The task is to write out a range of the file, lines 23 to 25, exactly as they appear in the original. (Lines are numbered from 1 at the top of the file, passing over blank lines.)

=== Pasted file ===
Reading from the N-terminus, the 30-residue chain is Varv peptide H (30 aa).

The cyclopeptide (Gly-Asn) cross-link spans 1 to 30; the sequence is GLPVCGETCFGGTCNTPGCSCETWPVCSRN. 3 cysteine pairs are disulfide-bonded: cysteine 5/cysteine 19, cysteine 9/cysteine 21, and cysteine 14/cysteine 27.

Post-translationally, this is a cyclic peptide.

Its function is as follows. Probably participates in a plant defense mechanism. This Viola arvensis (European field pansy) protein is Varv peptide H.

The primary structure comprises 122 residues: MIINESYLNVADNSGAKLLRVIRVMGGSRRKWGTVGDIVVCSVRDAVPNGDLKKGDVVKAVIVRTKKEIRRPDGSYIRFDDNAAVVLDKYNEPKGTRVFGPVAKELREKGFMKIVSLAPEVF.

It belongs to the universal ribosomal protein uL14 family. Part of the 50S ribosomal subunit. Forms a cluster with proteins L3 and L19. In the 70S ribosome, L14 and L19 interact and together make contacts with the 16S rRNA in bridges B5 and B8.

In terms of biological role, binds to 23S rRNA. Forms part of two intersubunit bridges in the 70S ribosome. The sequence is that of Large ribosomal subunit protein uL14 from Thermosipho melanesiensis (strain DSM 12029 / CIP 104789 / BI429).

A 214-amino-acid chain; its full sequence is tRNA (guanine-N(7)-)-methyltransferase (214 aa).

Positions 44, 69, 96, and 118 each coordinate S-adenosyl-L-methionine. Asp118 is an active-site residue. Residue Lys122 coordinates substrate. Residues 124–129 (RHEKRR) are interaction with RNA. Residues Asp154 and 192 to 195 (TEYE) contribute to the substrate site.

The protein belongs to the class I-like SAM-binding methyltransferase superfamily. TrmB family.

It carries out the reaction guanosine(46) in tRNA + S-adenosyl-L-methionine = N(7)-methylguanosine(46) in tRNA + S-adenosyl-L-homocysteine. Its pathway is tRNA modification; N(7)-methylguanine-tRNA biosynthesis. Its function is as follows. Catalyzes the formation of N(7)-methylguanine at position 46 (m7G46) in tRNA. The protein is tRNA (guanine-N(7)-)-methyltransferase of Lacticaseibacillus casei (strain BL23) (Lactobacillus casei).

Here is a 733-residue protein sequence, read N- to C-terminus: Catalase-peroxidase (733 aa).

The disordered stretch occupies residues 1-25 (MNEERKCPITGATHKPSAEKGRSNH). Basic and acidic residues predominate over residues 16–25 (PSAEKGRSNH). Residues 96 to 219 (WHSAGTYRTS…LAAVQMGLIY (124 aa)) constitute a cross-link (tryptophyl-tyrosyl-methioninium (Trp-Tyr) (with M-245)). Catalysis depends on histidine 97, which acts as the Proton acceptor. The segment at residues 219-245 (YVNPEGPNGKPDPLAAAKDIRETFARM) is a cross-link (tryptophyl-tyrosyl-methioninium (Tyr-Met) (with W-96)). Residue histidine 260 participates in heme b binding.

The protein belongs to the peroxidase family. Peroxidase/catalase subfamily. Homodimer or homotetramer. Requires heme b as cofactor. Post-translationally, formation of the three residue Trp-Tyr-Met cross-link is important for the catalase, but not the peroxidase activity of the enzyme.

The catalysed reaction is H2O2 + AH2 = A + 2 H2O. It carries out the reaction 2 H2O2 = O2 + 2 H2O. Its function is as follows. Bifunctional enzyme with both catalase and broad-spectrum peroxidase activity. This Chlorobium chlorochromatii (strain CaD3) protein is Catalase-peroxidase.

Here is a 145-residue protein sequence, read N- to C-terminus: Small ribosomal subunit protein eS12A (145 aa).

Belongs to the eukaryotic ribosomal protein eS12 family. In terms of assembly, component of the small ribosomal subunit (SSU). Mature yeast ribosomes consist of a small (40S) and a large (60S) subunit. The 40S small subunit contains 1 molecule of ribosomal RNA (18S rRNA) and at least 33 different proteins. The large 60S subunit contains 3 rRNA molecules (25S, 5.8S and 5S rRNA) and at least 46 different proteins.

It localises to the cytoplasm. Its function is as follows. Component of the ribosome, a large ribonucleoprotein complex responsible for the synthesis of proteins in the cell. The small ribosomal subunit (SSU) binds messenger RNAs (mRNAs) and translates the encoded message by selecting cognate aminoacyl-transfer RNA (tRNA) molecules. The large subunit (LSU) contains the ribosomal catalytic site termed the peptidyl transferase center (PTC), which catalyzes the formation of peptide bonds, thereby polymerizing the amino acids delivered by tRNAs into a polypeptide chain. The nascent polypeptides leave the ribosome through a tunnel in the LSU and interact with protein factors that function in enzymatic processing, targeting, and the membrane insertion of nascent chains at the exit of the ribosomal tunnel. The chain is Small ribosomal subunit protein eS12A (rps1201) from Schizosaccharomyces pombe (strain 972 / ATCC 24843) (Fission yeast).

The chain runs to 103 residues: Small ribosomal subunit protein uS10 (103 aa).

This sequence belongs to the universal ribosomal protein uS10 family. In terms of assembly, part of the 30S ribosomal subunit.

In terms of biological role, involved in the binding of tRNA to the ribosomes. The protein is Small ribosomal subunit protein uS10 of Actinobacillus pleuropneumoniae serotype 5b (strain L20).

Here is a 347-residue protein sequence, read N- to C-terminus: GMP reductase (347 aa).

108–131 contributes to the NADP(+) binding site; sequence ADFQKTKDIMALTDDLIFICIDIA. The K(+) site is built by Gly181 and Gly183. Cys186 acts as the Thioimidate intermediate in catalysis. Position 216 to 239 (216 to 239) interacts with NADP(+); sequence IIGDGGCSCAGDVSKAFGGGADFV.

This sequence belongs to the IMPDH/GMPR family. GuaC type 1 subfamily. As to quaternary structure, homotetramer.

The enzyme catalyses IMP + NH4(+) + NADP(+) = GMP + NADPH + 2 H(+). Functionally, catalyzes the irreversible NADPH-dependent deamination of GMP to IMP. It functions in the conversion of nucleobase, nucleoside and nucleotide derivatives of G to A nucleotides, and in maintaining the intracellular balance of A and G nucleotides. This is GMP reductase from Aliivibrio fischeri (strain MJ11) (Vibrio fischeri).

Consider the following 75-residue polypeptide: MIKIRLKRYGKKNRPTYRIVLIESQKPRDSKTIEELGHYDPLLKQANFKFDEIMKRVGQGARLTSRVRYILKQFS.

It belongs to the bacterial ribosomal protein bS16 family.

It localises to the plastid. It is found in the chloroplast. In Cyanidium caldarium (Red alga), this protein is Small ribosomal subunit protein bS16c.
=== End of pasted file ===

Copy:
108–131 contributes to the NADP(+) binding site; sequence ADFQKTKDIMALTDDLIFICIDIA. The K(+) site is built by Gly181 and Gly183. Cys186 acts as the Thioimidate intermediate in catalysis. Position 216 to 239 (216 to 239) interacts with NADP(+); sequence IIGDGGCSCAGDVSKAFGGGADFV.

This sequence belongs to the IMPDH/GMPR family. GuaC type 1 subfamily. As to quaternary structure, homotetramer.

The enzyme catalyses IMP + NH4(+) + NADP(+) = GMP + NADPH + 2 H(+). Functionally, catalyzes the irreversible NADPH-dependent deamination of GMP to IMP. It functions in the conversion of nucleobase, nucleoside and nucleotide derivatives of G to A nucleotides, and in maintaining the intracellular balance of A and G nucleotides. This is GMP reductase from Aliivibrio fischeri (strain MJ11) (Vibrio fischeri).